The natural resources collections offer centuries of evidence about how Americans have used the bounty of the American continent and coastal waters. Artifacts related to flood control, dam construction, and irrigation illustrate the nation's attempts to manage the natural world. Oil-drilling, iron-mining, and steel-making artifacts show the connection between natural resources and industrial strength.
Forestry is represented by saws, axes, a smokejumper's suit, and many other objects. Hooks, nets, and other gear from New England fisheries of the late 1800s are among the fishing artifacts, as well as more recent acquisitions from the Pacific Northwest and Chesapeake Bay. Whaling artifacts include harpoons, lances, scrimshaw etchings in whalebone, and several paintings of a whaler's work at sea. The modern environmental movement has contributed buttons and other protest artifacts on issues from scenic rivers to biodiversity.
- The wooden screw sloop of war USS Alaska was built in 1868 and spent much of her career in the southern Pacific and Far East representing the American nation in foreign ports. In June 1878, she cleared New York for San Francisco and stopped at several South American ports on the way.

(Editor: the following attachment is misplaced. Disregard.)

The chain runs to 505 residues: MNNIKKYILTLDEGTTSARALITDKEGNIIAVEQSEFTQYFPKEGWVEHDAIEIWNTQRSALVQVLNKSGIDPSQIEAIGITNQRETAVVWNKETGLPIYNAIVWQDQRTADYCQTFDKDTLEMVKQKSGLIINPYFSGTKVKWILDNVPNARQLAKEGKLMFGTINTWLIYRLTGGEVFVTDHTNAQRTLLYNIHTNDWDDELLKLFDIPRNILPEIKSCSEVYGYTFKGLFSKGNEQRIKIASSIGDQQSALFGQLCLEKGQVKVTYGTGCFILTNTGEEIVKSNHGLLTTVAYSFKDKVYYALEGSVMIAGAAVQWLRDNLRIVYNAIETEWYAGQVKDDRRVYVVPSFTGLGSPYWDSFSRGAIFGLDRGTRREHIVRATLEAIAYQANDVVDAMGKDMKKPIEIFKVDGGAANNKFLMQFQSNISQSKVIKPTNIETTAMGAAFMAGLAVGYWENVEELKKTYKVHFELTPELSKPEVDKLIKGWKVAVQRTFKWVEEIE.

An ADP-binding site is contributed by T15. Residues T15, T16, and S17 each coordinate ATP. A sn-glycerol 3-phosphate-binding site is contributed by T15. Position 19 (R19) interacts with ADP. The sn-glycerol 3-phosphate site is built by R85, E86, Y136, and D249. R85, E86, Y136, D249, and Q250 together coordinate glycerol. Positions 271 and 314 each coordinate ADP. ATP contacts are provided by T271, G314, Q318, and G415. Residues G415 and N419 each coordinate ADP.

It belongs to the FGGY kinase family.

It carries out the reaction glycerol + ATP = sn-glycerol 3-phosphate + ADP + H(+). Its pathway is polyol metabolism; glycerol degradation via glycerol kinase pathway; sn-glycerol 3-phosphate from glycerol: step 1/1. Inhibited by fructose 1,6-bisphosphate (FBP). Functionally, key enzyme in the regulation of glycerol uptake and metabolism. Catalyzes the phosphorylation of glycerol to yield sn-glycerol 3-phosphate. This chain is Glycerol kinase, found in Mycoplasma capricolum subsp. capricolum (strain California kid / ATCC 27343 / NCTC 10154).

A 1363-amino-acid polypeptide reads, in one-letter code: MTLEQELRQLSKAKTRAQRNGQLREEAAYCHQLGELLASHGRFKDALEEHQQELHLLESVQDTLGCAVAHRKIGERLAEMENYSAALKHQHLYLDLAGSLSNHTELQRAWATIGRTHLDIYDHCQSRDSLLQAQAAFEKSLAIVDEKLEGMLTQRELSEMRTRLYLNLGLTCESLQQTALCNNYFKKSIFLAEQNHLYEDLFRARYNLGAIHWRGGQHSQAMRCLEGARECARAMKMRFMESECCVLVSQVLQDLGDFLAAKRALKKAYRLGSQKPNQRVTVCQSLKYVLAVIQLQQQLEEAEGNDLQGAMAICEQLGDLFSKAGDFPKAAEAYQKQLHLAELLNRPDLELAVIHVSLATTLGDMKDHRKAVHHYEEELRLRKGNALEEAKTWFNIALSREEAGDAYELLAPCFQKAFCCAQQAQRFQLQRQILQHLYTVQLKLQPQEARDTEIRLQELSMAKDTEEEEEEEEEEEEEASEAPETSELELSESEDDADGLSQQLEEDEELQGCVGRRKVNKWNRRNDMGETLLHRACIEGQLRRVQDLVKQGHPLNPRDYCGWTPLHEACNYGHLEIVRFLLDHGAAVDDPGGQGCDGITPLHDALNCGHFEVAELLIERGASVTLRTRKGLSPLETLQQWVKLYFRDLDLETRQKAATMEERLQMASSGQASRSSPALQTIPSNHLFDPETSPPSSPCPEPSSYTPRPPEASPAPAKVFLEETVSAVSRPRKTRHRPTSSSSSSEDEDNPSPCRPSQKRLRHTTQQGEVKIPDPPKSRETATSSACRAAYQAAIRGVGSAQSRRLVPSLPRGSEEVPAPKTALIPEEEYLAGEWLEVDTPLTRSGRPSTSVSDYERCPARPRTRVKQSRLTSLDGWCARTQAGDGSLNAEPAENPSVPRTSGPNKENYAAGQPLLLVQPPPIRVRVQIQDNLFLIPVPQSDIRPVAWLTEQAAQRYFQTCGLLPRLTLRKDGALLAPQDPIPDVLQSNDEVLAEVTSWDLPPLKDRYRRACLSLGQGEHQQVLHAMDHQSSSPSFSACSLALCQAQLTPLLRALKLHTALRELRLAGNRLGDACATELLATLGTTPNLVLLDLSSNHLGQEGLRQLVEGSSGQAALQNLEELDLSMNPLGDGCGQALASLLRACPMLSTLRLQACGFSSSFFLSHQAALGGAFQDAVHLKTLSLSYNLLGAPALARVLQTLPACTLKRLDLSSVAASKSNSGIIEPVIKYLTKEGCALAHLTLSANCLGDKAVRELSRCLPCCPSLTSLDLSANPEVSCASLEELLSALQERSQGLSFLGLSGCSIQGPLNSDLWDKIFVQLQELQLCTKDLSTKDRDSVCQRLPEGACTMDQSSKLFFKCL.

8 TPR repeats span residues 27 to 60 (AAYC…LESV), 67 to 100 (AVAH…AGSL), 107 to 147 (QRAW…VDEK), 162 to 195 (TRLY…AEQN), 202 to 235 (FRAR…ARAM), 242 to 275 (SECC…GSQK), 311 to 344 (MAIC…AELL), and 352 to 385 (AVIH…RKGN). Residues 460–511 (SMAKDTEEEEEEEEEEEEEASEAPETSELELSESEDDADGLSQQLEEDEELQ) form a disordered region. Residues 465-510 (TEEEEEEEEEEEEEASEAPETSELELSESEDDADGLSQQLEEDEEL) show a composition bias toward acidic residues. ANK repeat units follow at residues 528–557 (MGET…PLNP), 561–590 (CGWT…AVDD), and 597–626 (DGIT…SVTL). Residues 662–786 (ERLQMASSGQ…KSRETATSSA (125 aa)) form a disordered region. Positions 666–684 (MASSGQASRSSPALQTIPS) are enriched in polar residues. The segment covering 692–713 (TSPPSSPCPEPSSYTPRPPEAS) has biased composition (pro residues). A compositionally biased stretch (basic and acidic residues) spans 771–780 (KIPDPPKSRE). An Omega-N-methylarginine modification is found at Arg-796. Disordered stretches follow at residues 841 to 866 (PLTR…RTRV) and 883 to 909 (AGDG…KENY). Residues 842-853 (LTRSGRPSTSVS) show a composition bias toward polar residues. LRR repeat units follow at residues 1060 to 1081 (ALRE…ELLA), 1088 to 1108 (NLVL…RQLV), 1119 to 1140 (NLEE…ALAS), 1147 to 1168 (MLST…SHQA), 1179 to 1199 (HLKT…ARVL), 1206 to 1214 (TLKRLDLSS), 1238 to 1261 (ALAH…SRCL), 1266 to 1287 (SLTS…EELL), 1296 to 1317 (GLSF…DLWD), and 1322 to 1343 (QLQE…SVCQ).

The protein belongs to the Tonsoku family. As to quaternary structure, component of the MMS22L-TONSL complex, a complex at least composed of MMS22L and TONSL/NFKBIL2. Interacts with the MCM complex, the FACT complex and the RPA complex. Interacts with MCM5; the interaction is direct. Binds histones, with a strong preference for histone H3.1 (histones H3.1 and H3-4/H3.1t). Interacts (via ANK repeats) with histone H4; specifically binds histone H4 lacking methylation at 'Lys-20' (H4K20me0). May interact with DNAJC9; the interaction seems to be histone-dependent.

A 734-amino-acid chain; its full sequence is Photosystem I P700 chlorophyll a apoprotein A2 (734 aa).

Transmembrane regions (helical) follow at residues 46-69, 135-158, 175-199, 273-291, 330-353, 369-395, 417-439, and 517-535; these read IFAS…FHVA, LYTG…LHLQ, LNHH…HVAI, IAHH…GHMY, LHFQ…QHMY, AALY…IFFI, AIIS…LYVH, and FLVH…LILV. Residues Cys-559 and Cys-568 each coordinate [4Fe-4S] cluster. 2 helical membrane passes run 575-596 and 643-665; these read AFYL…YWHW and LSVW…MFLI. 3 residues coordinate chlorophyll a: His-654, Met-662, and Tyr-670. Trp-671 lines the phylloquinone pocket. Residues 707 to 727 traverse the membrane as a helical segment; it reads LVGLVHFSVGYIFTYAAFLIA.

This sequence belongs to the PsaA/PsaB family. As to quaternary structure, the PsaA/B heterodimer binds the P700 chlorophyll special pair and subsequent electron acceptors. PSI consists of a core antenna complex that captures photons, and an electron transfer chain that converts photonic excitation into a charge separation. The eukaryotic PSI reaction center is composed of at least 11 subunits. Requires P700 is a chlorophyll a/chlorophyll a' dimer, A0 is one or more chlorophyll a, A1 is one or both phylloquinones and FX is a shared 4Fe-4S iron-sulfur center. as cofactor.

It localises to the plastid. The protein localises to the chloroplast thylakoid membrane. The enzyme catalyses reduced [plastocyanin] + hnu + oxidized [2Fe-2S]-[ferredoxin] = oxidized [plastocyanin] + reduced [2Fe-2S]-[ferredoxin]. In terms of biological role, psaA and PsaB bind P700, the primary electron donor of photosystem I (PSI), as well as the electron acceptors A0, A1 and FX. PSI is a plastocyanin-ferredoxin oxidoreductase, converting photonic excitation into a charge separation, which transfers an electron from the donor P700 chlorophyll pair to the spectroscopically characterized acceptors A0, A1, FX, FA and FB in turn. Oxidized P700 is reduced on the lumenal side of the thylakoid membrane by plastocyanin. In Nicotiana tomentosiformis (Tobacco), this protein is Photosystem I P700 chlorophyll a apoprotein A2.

- One of Alaska's port calls from 20-29 September 1878 was to Talcahuano, in the center of Chile's coast and that nation's main naval port. It also was one the principal stops for American whalers in the Pacific seeking fresh supplies and entertainment. This massive sperm whale's tooth was probably purchased there and engraved by one of Alaska's crew to commemorate his visit. While the carver of this tooth is unknown, it may have been one of the officers who kept the official ship's logbooks, because the calligraphy on the covers of the logs for this voyage is exceptionally elaborate and colorful.
- As this tooth indicates, the Talcahuano visit and liberty calls were memorable. Sent ashore on liberty, 54 of Alaska's crew went AWOL (Absent WithOut Leave), and three more were confined to double irons (feet and hand cuffs) for drunk and boisterous behavior or fighting.
- Date made
- USS Alaska port call to Chile, Talcahuano
- ID Number
- catalog number
- accession number
- Data Source
- National Museum of American History
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